It becomes the responsibility of Aaron and his sons to serve the LORD; to come between the people and YHWH; to bring the people, their requests, their need for cleansing to the LORD.  As such Aaron and his sons needed to have one foot on the earth, and the other in the doorway to heaven.  How do you balance the impurity and sin that is so prevalent in the world with the awesome purity and Holiness of God?  Talk about a difficult task; yet that is what Aaron and his sons are charged with doing.

The first steps in fulfilling that role are described here.  Before anything else, Aaron and his sons need to be separated from the group and cleansed both physically and spiritually.  They are responsible for being representatives / ambassadors / spokesmen of men to God.  Therefore in coming into God’s presence they must be as close to clean and pure as humanly possible.  So in this process, Moses is responsible to follow YHWH’s instruction and purify Aaron and his sons.

Could you imagine having the responsibility of being the one that stands between man and YHWH?  Every day you must perform your duties and bring the sacrifices and offerings of the people before Him.  Thus the process of being set apart for God is extremely important.

One thing of interest that i did note, in these first 25 verses of Exodus 29, is that in verse 22 it talks about taking the fat from the ram and from all of these different parts, and then it says, “and the right thigh (for it is a ram of ordination)“.  When i was looking at this, i thought it was kind of weird that it said to take the fat from the kidneys, and the fat from the entrails, and the fat tail, etc. and then randomly talked about the right thigh because it is a ram of ordination.

It does seem kind of strange, but not so much when you refer back to Genesis 32:24-32.  This passage in Genesis is where Jacob, who had been blessed and set apart by God, wrestles with God.  God touches his thigh socket and he has a limp from then on, and the sons of Jacob do not touch the sinew of the thigh of the meat that they eat.  It is an interesting parallel.  I don’t know beyond a doubt that this is what this is referring to, but it sure does give you pause to think.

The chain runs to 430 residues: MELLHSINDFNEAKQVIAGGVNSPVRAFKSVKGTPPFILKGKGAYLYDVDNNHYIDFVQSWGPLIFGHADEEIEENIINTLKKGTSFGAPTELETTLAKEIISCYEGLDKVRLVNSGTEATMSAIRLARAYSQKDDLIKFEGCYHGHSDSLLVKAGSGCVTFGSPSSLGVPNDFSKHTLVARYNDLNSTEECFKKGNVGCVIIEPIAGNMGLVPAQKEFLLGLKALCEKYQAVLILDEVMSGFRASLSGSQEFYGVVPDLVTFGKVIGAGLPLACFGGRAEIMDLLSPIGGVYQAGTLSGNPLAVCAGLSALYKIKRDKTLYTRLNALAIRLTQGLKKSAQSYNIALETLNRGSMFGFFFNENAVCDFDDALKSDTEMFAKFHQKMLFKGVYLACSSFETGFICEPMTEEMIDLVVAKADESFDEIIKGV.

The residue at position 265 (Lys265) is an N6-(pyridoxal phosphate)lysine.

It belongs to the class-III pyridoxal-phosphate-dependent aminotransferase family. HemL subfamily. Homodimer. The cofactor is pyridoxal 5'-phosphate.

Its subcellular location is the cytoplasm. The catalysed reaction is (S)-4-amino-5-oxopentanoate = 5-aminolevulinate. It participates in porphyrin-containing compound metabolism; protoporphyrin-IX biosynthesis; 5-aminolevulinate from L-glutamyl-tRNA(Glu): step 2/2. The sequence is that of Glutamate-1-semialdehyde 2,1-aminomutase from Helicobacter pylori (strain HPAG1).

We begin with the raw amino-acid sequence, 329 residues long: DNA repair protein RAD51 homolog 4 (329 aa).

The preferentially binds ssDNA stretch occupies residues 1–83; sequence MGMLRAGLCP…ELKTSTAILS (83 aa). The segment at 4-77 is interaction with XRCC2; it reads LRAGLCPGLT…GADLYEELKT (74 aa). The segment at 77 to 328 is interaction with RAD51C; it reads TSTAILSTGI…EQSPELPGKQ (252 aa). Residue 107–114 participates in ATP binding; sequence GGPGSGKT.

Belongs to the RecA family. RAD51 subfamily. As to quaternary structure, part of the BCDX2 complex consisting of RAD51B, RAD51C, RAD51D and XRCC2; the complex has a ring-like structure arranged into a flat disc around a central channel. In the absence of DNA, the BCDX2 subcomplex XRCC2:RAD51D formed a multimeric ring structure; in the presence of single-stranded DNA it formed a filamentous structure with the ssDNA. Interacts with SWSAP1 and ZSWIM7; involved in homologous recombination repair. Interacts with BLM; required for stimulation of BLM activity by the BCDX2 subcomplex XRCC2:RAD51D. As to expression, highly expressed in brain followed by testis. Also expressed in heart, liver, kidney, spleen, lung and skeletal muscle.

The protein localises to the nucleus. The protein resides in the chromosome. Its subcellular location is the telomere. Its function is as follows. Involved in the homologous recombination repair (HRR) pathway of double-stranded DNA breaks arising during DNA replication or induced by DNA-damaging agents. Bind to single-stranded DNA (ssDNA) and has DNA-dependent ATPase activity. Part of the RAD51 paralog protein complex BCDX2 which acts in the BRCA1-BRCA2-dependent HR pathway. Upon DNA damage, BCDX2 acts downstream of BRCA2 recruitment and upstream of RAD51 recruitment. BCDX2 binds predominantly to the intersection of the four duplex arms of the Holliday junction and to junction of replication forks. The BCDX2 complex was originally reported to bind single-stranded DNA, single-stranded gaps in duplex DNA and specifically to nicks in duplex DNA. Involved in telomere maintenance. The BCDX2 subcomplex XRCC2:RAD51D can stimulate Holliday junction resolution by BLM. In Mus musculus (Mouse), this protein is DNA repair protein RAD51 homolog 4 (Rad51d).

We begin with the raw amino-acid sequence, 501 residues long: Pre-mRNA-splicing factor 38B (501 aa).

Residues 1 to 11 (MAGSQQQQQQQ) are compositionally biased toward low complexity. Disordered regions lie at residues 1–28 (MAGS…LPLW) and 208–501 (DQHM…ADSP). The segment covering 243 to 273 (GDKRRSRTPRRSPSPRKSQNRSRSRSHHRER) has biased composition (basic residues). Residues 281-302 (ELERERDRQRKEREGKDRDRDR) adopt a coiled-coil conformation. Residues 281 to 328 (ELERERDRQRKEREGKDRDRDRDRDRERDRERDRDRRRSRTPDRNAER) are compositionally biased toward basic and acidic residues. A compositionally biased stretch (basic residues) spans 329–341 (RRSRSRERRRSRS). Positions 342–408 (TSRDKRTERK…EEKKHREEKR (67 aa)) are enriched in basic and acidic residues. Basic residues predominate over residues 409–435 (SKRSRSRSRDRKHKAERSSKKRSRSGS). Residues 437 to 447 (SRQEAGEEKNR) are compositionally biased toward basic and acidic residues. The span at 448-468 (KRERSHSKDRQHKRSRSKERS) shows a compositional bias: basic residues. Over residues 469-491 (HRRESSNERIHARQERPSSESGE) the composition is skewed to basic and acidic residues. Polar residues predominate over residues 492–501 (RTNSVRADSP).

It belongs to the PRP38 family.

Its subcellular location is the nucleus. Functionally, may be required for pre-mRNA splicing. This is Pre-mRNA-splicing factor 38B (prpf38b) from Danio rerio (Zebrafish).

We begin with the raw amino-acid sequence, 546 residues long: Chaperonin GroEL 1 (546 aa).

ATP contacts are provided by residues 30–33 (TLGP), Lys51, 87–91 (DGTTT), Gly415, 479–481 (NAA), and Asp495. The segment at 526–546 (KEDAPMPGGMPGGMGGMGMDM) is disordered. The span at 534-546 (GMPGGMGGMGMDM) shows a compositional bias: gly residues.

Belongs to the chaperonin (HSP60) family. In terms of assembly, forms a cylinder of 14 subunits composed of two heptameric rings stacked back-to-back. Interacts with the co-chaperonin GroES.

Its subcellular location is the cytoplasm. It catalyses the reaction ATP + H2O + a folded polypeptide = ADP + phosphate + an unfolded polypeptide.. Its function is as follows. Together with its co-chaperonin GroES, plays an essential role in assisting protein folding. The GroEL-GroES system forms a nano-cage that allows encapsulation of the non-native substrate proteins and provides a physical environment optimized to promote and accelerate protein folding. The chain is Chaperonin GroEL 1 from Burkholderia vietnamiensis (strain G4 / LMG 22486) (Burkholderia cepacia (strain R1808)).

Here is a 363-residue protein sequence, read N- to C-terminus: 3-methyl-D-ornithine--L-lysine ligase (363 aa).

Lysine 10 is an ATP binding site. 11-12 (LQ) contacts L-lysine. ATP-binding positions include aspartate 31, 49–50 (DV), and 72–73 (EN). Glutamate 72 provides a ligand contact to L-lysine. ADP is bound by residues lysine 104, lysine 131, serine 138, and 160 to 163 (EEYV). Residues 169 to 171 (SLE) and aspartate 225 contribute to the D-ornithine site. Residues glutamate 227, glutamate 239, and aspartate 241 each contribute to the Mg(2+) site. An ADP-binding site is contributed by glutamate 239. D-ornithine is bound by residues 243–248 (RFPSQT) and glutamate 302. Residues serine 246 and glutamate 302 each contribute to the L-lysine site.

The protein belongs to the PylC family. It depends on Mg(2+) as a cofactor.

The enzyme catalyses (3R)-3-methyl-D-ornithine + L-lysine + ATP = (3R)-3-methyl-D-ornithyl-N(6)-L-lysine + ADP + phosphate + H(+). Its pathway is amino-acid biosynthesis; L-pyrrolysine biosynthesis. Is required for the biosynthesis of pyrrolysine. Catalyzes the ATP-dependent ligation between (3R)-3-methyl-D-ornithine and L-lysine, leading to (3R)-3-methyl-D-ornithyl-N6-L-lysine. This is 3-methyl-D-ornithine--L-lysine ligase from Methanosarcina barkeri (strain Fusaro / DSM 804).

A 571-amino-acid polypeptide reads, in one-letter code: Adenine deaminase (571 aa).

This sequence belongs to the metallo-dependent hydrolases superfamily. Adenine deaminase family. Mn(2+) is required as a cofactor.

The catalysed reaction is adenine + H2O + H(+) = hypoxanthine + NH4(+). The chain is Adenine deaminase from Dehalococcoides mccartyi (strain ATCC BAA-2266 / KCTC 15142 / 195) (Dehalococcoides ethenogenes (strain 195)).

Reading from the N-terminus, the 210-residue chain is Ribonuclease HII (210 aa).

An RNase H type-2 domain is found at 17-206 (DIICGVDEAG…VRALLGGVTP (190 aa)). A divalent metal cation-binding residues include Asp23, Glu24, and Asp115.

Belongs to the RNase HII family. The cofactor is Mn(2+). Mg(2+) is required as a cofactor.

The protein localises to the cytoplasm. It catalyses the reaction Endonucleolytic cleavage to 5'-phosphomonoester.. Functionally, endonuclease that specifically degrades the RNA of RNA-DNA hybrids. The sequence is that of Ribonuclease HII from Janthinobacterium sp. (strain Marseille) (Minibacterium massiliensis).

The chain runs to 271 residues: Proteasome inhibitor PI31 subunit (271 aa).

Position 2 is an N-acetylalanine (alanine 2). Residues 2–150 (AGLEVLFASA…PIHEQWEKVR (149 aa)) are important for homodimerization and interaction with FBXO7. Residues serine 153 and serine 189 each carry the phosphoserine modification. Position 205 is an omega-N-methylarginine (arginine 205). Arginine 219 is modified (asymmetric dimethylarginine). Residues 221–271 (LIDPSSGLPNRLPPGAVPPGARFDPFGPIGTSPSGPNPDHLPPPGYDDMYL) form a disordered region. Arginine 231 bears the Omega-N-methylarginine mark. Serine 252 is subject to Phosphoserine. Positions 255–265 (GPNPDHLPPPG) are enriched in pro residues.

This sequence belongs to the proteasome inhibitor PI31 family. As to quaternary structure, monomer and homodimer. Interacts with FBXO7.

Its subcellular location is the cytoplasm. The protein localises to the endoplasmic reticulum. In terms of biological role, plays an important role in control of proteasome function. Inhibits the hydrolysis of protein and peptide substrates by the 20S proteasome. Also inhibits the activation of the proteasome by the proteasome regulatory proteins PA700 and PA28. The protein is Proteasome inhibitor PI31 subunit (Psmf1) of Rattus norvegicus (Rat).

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Exodus – Introduction

It’s amazing to me  to consider that Genesis is done.  I have made a personal copy of one of the most powerful and influential books ever written.  All 50 chapters word-for-word.  Now we enter a new era.  It is a time of re-revelation; a time of hope, struggle, inspiration, and new life (revival).

Four-Hundred years have passed since the close of Genesis.  The Israelites have gone from blessed and honored guests to mistreated and abused slaves.  The Pharaoh who knew and loved Joseph and insisted that the Israelites had to stay there has long since died and been forgotten.  Since then the Egyptians have become concerned with how blessed the Israelites have been, and how quickly they are growing.

The Israelites are here residing on their land and overrunning them like rats in the sewer.  The Egyptians realize that if they don’t do something about this “Hebrew problem” soon, it’ll be too late.  So a “wise” Pharaoh decides that it’s time to turn the table on these Israelite invaders.  He begins by hiring them.  He uses them for cheap labor.  Pharaoh even goes down to help work in the trenches.  He takes his clean robe off and becomes one of the men; doing the work of the masses.